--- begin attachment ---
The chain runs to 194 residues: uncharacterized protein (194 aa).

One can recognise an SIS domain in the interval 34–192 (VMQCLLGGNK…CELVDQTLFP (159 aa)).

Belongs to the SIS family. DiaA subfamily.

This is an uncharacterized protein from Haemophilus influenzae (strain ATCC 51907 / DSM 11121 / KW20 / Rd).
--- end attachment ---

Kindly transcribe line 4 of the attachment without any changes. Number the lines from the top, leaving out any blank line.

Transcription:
This is an uncharacterized protein from Haemophilus influenzae (strain ATCC 51907 / DSM 11121 / KW20 / Rd).